After the co-design process is complete, the legal form of a voice can then be worked out. It will be much easier to work out the legal form the voice should take once there's clarity on what the voice looks like. Since the interim report, a division of opinion has emerged as to the political tactics that should be used to achieve constitutional recognition. Some have argued that there should be a referendum passed as the first step, while others consider that legislation should be developed to establish the voice by an act of parliament and that, once that's done, the government should proceed to a referendum to entrench the guarantee of a voice in the Constitution. Leaving aside any questions of the need to build further political consensus, it's difficult to proceed to any referendum today on the voice when this committee has received no fewer than 18 different versions of constitutional amendments which might be put at a referendum. Our judgement therefore is that, before the voice proceeds to the next step, the co-design process must successfully have been completed. These matters are discussed in chapter 3.

Since the interim report, the committee has heard significant evidence about truth-telling, a matter that was raised in the Statement from the Heart. I think this is perhaps an overlooked part of the report but a very important one. We believe that there's a strong desire among all Australians to know more about the history, traditions and culture of First Nations people and their contact with other Australians, both good and bad. A fuller understanding of our history, including the relationship between black and white Australia, will lead to a more reconciled nation. We've made some recommendations in chapter 6 about how this might be achieved.

Unusually for a parliamentary committee, this committee didn't have a chair and a deputy chair but rather was co-chaired by Senator Dodson and myself. As I said in the House, I wanted to take the opportunity to pay tribute to Senator Dodson. The committee wouldn't have functioned as well if the relationship between us hadn't been as open and cooperative as it was, and I want to acknowledge his generosity in sharing his knowledge of Indigenous culture and his experience of Indigenous affairs with me and the other members of the committee. It was a privilege to work with Senator Dodson, as it was with all the other members of the committee. I want to acknowledge the members for Barton, Indi, Groom, Farrer and Wide Bay as well as Senators Duniam, McCarthy, Stoker and Siewert. As my friend the member for Lingiari is in the Chamber, I might say something particularly about him. The member for Lingiari has a very deep knowledge and personal experience of Indigenous matters, right from the days when he sat at the feet of Nugget Coombs and assisted him. I learnt a great deal about a very interesting period in our history from talking to the member for Lingiari. More of us should spend time listening to his experience in these matters. I certainly benefited from his experience.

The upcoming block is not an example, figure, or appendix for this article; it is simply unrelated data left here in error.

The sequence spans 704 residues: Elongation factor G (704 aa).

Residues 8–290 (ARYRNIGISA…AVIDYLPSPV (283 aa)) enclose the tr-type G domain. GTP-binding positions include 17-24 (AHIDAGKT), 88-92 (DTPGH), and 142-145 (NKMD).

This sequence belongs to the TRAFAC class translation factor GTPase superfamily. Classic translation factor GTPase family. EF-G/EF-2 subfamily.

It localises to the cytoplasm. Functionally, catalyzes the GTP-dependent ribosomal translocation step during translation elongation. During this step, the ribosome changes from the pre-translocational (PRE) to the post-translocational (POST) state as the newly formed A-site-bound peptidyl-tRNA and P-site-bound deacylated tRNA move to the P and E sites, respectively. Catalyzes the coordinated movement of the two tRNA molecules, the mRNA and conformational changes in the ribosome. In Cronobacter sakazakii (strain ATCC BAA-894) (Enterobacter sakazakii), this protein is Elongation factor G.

I'm sure I've ruined his preselection chances there! While acknowledging we all came from very different perspectives at all times, this committee sought to focus on what we agreed on, not what we disagreed on. On behalf of the committee I want to acknowledge and thank everyone who's worked with us, including those who made submissions and gave evidence. In particular, I'd like to thank the committee secretariat for their work on the report.

I also want to acknowledge Kevin Keeffe, from Senator Dodson's office, who played a terrific role in assisting Senator Dodson and members of the committee with the report, and Philippa Englund from my office. It's appropriate for me to acknowledge that Pip has been with me almost since I became a parliamentarian, and personal circumstances with her husband's work have now taken her interstate. She recently left my office, and that's left a big hole in my own office at the moment. We're missing her. The work that she did on this report was very useful. I'm grateful for the indulgence of the Federation Chamber to continue my remarks and I commend the report to the House.